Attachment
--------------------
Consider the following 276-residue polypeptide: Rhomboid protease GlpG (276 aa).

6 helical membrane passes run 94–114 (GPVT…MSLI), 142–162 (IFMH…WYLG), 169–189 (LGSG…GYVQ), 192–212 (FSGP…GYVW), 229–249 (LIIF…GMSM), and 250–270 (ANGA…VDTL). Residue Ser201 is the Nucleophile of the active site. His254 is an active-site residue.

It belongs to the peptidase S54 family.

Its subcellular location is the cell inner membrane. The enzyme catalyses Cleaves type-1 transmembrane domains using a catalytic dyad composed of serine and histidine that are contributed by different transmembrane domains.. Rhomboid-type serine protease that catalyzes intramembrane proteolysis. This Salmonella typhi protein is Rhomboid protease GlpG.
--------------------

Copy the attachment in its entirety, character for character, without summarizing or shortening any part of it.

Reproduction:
Consider the following 276-residue polypeptide: Rhomboid protease GlpG (276 aa).

6 helical membrane passes run 94–114 (GPVT…MSLI), 142–162 (IFMH…WYLG), 169–189 (LGSG…GYVQ), 192–212 (FSGP…GYVW), 229–249 (LIIF…GMSM), and 250–270 (ANGA…VDTL). Residue Ser201 is the Nucleophile of the active site. His254 is an active-site residue.

It belongs to the peptidase S54 family.

Its subcellular location is the cell inner membrane. The enzyme catalyses Cleaves type-1 transmembrane domains using a catalytic dyad composed of serine and histidine that are contributed by different transmembrane domains.. Rhomboid-type serine protease that catalyzes intramembrane proteolysis. This Salmonella typhi protein is Rhomboid protease GlpG.